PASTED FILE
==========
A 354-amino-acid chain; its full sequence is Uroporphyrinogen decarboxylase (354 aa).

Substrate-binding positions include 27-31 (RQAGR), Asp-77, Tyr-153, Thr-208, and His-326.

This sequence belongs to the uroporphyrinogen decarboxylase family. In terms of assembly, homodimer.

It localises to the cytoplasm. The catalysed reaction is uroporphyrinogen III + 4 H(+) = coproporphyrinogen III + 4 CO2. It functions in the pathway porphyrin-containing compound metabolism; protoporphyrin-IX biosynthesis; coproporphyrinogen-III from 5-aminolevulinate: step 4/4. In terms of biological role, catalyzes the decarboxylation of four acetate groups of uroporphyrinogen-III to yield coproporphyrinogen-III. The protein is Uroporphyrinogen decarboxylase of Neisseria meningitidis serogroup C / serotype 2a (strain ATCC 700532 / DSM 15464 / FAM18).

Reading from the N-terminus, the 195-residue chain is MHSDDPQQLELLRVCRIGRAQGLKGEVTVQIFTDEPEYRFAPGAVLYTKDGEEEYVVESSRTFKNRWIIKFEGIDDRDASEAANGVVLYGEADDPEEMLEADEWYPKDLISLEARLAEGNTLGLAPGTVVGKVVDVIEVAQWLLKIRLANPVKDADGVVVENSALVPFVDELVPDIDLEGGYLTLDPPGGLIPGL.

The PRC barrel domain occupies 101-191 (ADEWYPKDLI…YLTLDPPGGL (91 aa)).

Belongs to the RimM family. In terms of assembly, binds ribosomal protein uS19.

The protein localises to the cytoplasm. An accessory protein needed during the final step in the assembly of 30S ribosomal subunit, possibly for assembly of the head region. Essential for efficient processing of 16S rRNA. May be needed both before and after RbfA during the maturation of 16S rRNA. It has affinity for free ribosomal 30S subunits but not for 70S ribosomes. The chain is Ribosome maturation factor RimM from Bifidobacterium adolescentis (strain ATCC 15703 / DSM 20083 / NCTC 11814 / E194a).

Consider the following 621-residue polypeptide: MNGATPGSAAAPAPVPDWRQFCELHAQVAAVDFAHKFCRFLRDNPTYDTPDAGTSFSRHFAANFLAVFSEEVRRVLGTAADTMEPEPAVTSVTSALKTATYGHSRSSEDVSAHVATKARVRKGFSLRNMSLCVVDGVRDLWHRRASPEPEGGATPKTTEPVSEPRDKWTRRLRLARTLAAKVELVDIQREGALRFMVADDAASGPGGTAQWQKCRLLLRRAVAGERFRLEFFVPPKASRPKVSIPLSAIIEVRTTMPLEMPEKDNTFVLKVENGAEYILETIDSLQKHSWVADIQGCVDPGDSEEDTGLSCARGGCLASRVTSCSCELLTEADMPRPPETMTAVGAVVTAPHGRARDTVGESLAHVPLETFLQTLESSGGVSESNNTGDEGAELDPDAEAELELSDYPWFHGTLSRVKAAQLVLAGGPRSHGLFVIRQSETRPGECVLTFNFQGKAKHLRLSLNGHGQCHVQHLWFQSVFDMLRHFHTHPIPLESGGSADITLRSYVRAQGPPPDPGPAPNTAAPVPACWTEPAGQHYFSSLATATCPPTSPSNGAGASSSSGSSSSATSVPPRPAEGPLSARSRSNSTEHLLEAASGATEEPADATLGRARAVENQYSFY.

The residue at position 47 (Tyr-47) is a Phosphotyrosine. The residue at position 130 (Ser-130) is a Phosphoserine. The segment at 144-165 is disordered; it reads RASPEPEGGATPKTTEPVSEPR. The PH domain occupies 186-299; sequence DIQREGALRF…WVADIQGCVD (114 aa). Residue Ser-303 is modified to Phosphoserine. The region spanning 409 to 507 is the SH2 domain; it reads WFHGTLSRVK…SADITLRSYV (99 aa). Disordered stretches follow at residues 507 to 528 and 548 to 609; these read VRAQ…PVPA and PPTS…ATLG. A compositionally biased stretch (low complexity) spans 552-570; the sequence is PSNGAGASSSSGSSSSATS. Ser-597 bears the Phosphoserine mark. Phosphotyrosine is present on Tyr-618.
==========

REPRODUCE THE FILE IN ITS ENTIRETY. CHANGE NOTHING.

A 354-amino-acid chain; its full sequence is Uroporphyrinogen decarboxylase (354 aa).

Substrate-binding positions include 27-31 (RQAGR), Asp-77, Tyr-153, Thr-208, and His-326.

This sequence belongs to the uroporphyrinogen decarboxylase family. In terms of assembly, homodimer.

It localises to the cytoplasm. The catalysed reaction is uroporphyrinogen III + 4 H(+) = coproporphyrinogen III + 4 CO2. It functions in the pathway porphyrin-containing compound metabolism; protoporphyrin-IX biosynthesis; coproporphyrinogen-III from 5-aminolevulinate: step 4/4. In terms of biological role, catalyzes the decarboxylation of four acetate groups of uroporphyrinogen-III to yield coproporphyrinogen-III. The protein is Uroporphyrinogen decarboxylase of Neisseria meningitidis serogroup C / serotype 2a (strain ATCC 700532 / DSM 15464 / FAM18).

Reading from the N-terminus, the 195-residue chain is MHSDDPQQLELLRVCRIGRAQGLKGEVTVQIFTDEPEYRFAPGAVLYTKDGEEEYVVESSRTFKNRWIIKFEGIDDRDASEAANGVVLYGEADDPEEMLEADEWYPKDLISLEARLAEGNTLGLAPGTVVGKVVDVIEVAQWLLKIRLANPVKDADGVVVENSALVPFVDELVPDIDLEGGYLTLDPPGGLIPGL.

The PRC barrel domain occupies 101-191 (ADEWYPKDLI…YLTLDPPGGL (91 aa)).

Belongs to the RimM family. In terms of assembly, binds ribosomal protein uS19.

The protein localises to the cytoplasm. An accessory protein needed during the final step in the assembly of 30S ribosomal subunit, possibly for assembly of the head region. Essential for efficient processing of 16S rRNA. May be needed both before and after RbfA during the maturation of 16S rRNA. It has affinity for free ribosomal 30S subunits but not for 70S ribosomes. The chain is Ribosome maturation factor RimM from Bifidobacterium adolescentis (strain ATCC 15703 / DSM 20083 / NCTC 11814 / E194a).

Consider the following 621-residue polypeptide: MNGATPGSAAAPAPVPDWRQFCELHAQVAAVDFAHKFCRFLRDNPTYDTPDAGTSFSRHFAANFLAVFSEEVRRVLGTAADTMEPEPAVTSVTSALKTATYGHSRSSEDVSAHVATKARVRKGFSLRNMSLCVVDGVRDLWHRRASPEPEGGATPKTTEPVSEPRDKWTRRLRLARTLAAKVELVDIQREGALRFMVADDAASGPGGTAQWQKCRLLLRRAVAGERFRLEFFVPPKASRPKVSIPLSAIIEVRTTMPLEMPEKDNTFVLKVENGAEYILETIDSLQKHSWVADIQGCVDPGDSEEDTGLSCARGGCLASRVTSCSCELLTEADMPRPPETMTAVGAVVTAPHGRARDTVGESLAHVPLETFLQTLESSGGVSESNNTGDEGAELDPDAEAELELSDYPWFHGTLSRVKAAQLVLAGGPRSHGLFVIRQSETRPGECVLTFNFQGKAKHLRLSLNGHGQCHVQHLWFQSVFDMLRHFHTHPIPLESGGSADITLRSYVRAQGPPPDPGPAPNTAAPVPACWTEPAGQHYFSSLATATCPPTSPSNGAGASSSSGSSSSATSVPPRPAEGPLSARSRSNSTEHLLEAASGATEEPADATLGRARAVENQYSFY.

The residue at position 47 (Tyr-47) is a Phosphotyrosine. The residue at position 130 (Ser-130) is a Phosphoserine. The segment at 144-165 is disordered; it reads RASPEPEGGATPKTTEPVSEPR. The PH domain occupies 186-299; sequence DIQREGALRF…WVADIQGCVD (114 aa). Residue Ser-303 is modified to Phosphoserine. The region spanning 409 to 507 is the SH2 domain; it reads WFHGTLSRVK…SADITLRSYV (99 aa). Disordered stretches follow at residues 507 to 528 and 548 to 609; these read VRAQ…PVPA and PPTS…ATLG. A compositionally biased stretch (low complexity) spans 552-570; the sequence is PSNGAGASSSSGSSSSATS. Ser-597 bears the Phosphoserine mark. Phosphotyrosine is present on Tyr-618.